Colorado Agricultural Preservation Association annual meeting recap

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Here’s the release from the Colorado Agricultural Preservation Association (Bethleen McCall). Here’s an excerpt:

The Colorado Agriculture Preservation Association (CAPA) hosted their annual meeting…Thursday evening, February 2, 2011 at the Burlington Scout Center. Approximately seventy members of the public were present. The meeting started off with a panel that included the Colorado State Engineer Dick Wolfe, Peter Ampe First Assistant Attorney General, Alex Davis Assistant Director for Water DNR, Mike Sullivan Deputy State Engineer, Dave Keeler Republican River Basin Water Commissioner, Dennis Coryell President of the RRWCD and Dave Robbins.

Alex Davis provided a brief history of the ownership and leases that effect Bonny Reservoir and then went on to explain that federal funding for projects across the state are tied to those leases. She explained that the State has been working to change the leases to assist the State of Colorado with Compact Compliance and that they had submitted a proposal to amend the contract. They were recently notified that their proposal was accepted however there is a Public Process that is required prior to the completion of the amendment. There will be a meeting on March 7th to fulfill that requirement. The State will be issuing notice of that meeting in the coming weeks. She also explained that the Division of Wildlife and Division of Parks have formed a joint commission to create an action plan of how to manage the Bonny area after the amendment is complete. The area will still be available for public access however they are not sure what that will consist of yet. They will also be required to have some water in the reservoir for flow though purposes. Another concern that came up was the estimated 50,000 waterfowl that stop in the Bonny Reservoir during their migration each year. Davis then went on to say how much she appreciated the work that the CAPA board has been doing on behalf of its members and said that through the complex issues of compact compliance the board is thoughtful and sees the larger picture.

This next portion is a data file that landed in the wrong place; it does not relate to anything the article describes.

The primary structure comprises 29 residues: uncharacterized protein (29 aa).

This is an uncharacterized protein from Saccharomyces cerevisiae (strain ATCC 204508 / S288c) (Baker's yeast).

La Niña update

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From Climate Central (Andrew Freedman):

La Niña conditions, which have played a key role in influencing recent winter weather in the U.S. and other parts of the world, are beginning to wane, and will likely be gone by early to mid-summer, according to the latest outlook from forecasters at the International Research Institute for Climate and Society (IRI). La Niña is a natural climate phenomenon that is characterized by cooler than average waters in the equatorial Pacific Ocean. Like its sibling El Niño, La Niña influences global weather patterns by altering air pressure and predominant winds over the Pacific, which have ripple effects — known to meteorologists as “teleconnections” — in far flung locations. It can make certain conditions — such as drought in the American Southwest — more likely to take place, while lessening the odds of other outcomes.

Energy policy — oil and gas: Hydraulic fracturing meeting recap

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From the Examiner.com Denver (Michele Melio):

The keynote speaker at the event was Wes Wilson, an Environmental Protection Agency whistle blower, who brought to light the dangers of hydraulic fracturing fluids (called fracking) to the public found in our air and water in 2004.

Phil Doe, a board member of Be the Change USA, introduced Wilson and stated that Wilson’s background included years of experience as a geological engineer, water resource manager, worked for the EPA for many years, served in the Vietnam War, and during the Bush administration became a whistle blower due to the “misinformation” from the oil and gas industry. Wilson was also involved in the two documentaries on this subject called Split Estate and this year’s Oscar nominated film Gasland.

More oil and gas coverage here and here.

Sterling Ranch update

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From The Denver Post (Drew Beckwith):

The residential portion of Sterling Ranch will be designed to use an average of 0.22 acre-feet of water per unit per year, or about 71,500 gallons — even though Sterling Ranch has agreed to bring additional water for the first phase of development. This low-use target has proved feasible at several residential developments across the West and is less than a third of the county’s current planning standard. Using readily available technology, Sterling Ranch will be able to meet this target without requiring residents to modify their normal behavior.

There is an array of practices that can be used to conserve water in new developments, many of which are exemplified in Sterling Ranch’s proposal. Indoors, all new homes will be built with water-efficient appliances and fixtures, such as low-flow showerheads and high-efficiency toilets. Outdoors, small yards will be planted with water-wise, drought-tolerant vegetation and watered with efficient irrigation systems.

Across the development, homes will be clustered in villages with parks and open spaces providing ample recreation opportunities. Homeowners will be charged for their water using a conservation-oriented rate structure, the most powerful water-conservation tool. In addition, ongoing reporting of water use will enable the tracking of water-conservation savings and adjustment of management practices as new technologies become available.

More conservation coverage here. More Sterling Ranch coverage here.